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I have a legacy framework that is php <= 5.3.2 approx with MySQL 5.2.1 (real legacy here) - that is not even PSR-0 compliance.

My goal is to transition out of the framework BUT there are over 1000 files involved - so recoding it for now is not an option.

So my solution for now is to have two fold routing:

Step 1: if routing matches - use framework 1 (consider Laravel) step 2: if routing doesn't match - use legacy framework.

This way - anything that is "new" that is to be develop we can use the newer framework's feature - while still operating the old one until we can phase it out eventually.

My question now is: what is the proper way to have the newer framework be the dominant framework and have the legacy be the fall back so that eventually when i've transictioned 75% of the code I'll just display a 404 at that point.

The Legacy routing is: /controller/action so for each route - there must be a controller and action function then if needed queries. What this means is that the routing is dependent on a controller / action and an associated view (ie you make a controller name foo, action bar, to get foo/bar) in comparison to Laravel where you can specify routing aliases and then associate a controller/action to it (ie if you create a controller and several functions - you dont necessary gain controller/action routing without editing the routes.php)

The legacy code has an index.php with a reference to a bootstrap that looks for class to load and environment configuration variables.

share|improve this question

I have been doing the same and considered a few solutions, though I don't understand what you mean by 'The Legacy routing is: /controller/action'.

I would say the best way to have Laravel the more dominant is have all requests go through Laravel and at the end of the routes.php have a catch all route e.g.

Route::any('{all}', function($uri)
{
    // Do stuff
})->where('all', '.*'); 

In the catch all you would want to load the legacy routing, this might involve includes or whatever.

By doing this your app runs through all your Laravel routes, and if none of them match it assumes its a legacy route.

The downside with doing it this way would be that all your requests for the legacy code are loading Laravel unnecessarily.

Alternative solutions would be using htaccess to either load legacy or laravel (works best if your site does not have SEO friendly URLs) or putting logic in the app/start/global.php to decide if this request should continue loading Laravel or load legacy.

Hope this helps, feel free to post more information

share|improve this answer
    
hi - thanks for your input. I have updated the question to explain the "legacy routing" in comparison to laravel. changing the .htaccess is a messy ordeal and it would be best to avoid that. With the added information about the legacy code - can you elaborate your root a bit more. tks. – azngunit81 Apr 23 '14 at 13:25
    
Based on the legacy routing info I would say you should include the index.php that references the bootstrap and loads the class etc, should be very simple, but as I said above, this would mean you are loading Laravel with every request, if I'm guessing you are looking at an extra .4s on every request (complete guess) – Chris Goosey Apr 23 '14 at 13:52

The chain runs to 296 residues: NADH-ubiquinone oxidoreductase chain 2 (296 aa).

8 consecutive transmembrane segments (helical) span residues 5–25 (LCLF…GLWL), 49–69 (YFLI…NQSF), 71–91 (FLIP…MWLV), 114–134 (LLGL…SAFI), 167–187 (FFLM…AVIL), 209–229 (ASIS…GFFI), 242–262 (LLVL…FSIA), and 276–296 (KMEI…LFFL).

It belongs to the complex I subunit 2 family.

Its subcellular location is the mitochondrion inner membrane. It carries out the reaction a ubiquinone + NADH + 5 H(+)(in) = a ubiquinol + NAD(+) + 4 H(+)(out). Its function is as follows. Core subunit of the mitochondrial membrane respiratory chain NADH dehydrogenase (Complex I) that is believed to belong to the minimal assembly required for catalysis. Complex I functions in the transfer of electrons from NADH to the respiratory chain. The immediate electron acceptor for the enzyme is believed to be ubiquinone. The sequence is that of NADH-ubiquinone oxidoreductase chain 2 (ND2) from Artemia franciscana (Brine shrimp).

what kind of logic would you put inside the app/start/global in order to prevent laravel to be used from a legacy stand point considering you need the routing to resolve if its legacy or not. – azngunit81 Apr 23 '14 at 13:59
    
that is a tough one, when I was looking for my own project I could see if a file existed, one method could be telling if a controller exists with a method, if so use legacy and die, else continue. I don't think the time will be too significant, but if your site needs to be as fast as possible this is worth being aware of. If you want to use the same routes for Laravel as the legacy and the Laravel route to overwrite the legacy, its probably best to have your include logic in routes.php – Chris Goosey Apr 23 '14 at 14:07
    
in other words - if you know your old routing was /controller/action you check if controller actually existed (ie legacy) and just die and use legacy instead rather than laravel - which prevents laravel from loading first and rather make laravel the backburner instead in this case despite having laravel be the first thing it check – azngunit81 Apr 23 '14 at 14:29

If it is possible to have a URI trick it would help you a lot. Something like:

Route::group(array('prefix'=>'-'), function() {

 Route::get('/new-framework-route', 'NewController@action');

});

so any request starting with a - would go to the new framework, i.e. /-/users/ etc. Otherwise the legacy framework would handle it.

share|improve this answer
    
this would not work as i would be stuck to have weird URI in my new frameworks. – azngunit81 Apr 23 '14 at 13:28
    
you can then change the prefix to be anything of your choice, if that's an option. – Mulkave Apr 23 '14 at 14:41

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